Top 10 (Free) Apps for Scientists

June 13, 2012 | Posted by Piper in Research |

This article was originally published here in the Berkeley Science Review.

Like so many other scientists out there, I feel inherently guilty when I am not working. Even that minute waiting for the bus or in line for lunch. I should be reading papers and thinking about science in those precious moments I’m not physically in the lab. When I need my science fix, my iPhone keeps me company. These are the 10 best science-centric apps I have found, keeping me up to date on what papers are coming out, where the public discourse is going, and tickle my general interest in science.

1. Twitter. An app that most of you probably have already, Twitter is a tremendous resource for science. Follow the prolific science tweeters; they will tweet not only their own research and publications, but also general science news, and links to cool article that are either scientific in nature or about science broadly. Top twitter recommendations to follow (besides all the relevant journals in your field): @fiainros, @DrRubidium, @BoraZ, @mbeisen, @GertyZ, @ElizabethIorns, @biochembelle, @rwluddite, @DrJenGunter, @chemjobber.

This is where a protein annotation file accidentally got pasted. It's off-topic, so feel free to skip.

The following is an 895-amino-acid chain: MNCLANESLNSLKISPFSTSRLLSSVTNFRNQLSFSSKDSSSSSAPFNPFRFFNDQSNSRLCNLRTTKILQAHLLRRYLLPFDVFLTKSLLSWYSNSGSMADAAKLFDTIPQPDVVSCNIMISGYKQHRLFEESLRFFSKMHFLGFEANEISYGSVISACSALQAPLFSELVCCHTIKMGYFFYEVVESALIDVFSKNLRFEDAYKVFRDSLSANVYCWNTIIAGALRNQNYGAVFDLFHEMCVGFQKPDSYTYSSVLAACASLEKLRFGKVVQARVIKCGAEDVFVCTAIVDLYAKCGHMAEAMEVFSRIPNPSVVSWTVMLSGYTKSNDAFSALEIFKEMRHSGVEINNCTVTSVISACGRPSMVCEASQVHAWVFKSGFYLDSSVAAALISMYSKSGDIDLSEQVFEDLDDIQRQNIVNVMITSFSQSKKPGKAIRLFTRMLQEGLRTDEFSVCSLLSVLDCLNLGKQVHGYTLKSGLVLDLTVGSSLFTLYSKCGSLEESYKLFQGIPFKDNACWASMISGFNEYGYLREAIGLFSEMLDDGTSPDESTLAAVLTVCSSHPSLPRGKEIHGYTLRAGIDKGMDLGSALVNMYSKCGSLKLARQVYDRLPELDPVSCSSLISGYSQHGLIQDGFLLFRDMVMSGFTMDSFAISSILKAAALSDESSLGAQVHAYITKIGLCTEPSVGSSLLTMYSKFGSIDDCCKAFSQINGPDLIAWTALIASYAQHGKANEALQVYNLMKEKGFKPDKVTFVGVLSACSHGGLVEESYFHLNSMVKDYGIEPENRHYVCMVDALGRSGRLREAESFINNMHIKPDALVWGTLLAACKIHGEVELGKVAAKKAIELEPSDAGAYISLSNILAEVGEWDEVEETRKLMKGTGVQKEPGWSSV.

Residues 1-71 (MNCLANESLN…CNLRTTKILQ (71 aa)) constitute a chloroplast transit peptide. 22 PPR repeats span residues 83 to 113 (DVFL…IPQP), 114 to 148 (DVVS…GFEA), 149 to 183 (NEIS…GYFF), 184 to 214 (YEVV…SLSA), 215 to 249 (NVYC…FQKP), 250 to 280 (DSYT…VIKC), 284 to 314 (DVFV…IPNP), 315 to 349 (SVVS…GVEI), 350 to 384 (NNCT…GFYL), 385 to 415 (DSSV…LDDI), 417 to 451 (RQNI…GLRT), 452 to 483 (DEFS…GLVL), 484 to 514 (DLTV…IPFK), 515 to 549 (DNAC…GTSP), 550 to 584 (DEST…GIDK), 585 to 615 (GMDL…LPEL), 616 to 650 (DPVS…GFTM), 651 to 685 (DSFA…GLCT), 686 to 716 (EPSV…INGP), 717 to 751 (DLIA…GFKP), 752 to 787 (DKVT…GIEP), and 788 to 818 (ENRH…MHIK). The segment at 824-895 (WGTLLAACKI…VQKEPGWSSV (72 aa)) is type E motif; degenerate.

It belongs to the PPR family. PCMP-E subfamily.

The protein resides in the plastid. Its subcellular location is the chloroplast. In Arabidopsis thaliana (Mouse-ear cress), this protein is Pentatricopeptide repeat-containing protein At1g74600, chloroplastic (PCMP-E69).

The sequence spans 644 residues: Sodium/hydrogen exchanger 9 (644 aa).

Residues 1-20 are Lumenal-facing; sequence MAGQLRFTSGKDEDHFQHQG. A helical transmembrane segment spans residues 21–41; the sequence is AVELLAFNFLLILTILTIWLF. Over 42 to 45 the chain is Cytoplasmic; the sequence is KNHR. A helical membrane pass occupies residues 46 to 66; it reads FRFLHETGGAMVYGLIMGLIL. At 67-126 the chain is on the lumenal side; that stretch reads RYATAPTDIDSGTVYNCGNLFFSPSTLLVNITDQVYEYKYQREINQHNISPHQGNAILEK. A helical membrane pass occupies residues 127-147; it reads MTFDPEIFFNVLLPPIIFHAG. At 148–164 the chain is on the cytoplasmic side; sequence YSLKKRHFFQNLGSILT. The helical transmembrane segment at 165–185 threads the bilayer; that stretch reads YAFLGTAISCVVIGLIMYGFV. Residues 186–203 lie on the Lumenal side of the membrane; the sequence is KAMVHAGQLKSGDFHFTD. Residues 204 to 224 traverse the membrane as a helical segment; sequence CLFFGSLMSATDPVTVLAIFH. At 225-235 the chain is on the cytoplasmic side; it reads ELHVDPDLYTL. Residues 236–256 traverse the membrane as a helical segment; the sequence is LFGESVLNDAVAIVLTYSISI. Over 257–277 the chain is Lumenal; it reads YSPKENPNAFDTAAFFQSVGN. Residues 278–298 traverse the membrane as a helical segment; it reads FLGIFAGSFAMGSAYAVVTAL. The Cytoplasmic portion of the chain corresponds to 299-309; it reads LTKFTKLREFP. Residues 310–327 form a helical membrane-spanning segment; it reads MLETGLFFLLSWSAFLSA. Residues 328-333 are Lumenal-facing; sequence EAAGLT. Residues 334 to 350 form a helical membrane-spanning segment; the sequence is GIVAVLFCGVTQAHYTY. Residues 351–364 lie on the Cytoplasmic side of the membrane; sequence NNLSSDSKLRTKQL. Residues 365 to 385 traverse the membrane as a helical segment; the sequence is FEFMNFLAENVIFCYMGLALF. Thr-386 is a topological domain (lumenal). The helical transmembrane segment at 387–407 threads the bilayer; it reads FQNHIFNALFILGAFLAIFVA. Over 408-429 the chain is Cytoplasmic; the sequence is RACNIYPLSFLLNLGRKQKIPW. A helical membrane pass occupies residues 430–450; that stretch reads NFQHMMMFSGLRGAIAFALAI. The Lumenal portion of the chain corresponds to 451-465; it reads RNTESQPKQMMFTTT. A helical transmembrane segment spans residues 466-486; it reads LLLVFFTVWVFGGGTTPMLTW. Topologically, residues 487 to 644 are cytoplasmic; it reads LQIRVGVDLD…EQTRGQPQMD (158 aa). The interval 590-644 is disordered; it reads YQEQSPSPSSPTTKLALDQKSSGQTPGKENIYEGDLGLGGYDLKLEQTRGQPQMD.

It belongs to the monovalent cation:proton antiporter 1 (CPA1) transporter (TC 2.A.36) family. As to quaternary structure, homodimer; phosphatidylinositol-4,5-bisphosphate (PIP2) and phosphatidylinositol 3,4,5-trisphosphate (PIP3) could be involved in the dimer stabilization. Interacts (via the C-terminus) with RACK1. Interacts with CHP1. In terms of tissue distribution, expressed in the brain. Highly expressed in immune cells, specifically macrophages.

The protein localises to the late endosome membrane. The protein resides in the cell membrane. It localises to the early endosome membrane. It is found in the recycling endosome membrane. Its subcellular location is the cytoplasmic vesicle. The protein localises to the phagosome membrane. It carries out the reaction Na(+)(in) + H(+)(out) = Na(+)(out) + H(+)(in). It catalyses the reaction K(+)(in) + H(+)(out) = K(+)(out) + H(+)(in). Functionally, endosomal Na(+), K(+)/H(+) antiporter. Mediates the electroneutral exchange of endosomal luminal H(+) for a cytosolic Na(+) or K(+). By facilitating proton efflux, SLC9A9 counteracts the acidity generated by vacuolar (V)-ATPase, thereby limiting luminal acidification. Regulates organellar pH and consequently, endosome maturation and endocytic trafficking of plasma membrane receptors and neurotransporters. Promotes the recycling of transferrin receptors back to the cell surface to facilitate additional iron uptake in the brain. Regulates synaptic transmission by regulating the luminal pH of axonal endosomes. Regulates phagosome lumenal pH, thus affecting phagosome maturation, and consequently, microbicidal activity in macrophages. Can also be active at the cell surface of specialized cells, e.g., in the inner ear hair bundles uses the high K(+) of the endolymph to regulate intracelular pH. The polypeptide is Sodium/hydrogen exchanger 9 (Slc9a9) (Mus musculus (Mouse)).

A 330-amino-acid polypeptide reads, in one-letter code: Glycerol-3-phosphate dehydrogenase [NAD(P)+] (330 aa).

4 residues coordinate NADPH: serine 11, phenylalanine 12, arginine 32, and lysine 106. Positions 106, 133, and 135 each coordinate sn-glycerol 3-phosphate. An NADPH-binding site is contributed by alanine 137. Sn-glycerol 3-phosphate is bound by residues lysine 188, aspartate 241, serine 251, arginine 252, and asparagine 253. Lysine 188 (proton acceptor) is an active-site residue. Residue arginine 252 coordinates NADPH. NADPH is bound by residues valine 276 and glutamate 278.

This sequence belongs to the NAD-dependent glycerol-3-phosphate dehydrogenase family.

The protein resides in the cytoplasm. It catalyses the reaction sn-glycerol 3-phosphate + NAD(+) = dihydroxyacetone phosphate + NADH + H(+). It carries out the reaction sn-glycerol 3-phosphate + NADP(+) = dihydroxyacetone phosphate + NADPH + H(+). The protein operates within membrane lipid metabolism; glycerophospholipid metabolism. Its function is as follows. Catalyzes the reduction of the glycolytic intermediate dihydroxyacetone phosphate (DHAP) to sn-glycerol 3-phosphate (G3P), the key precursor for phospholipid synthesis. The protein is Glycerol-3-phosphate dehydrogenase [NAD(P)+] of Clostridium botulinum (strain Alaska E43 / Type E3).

2. ACS Mobile. The ACS Mobile app automatically pulls up ACS ASAPs. You can set it to whichever ACS journals you you prefer. I personally keep the Journal of the American Chemical Soiety and Inorganic Chemistry on my phone, but the app supports any combination of the dozens of journals they publish. You can add papers to “My ASAPs” and reference them at will, which can be very helpful if you want to browse a couple papers of the speaker for a seminar you are about to attend. Though C&EN has its own free app, Chemical & Engineering News also has a tab in the ACS Mobile app; it’s really not necessary to have both. ACS Mobile also has a great search function, just like their website, so any portion of a citation (e.g. a partial citation from the bottom of a slide) can lead you to the full article. ACS also offers ACS MOTW, an app presenting their “molecule of the week,” along with an index of previous MOTWs.

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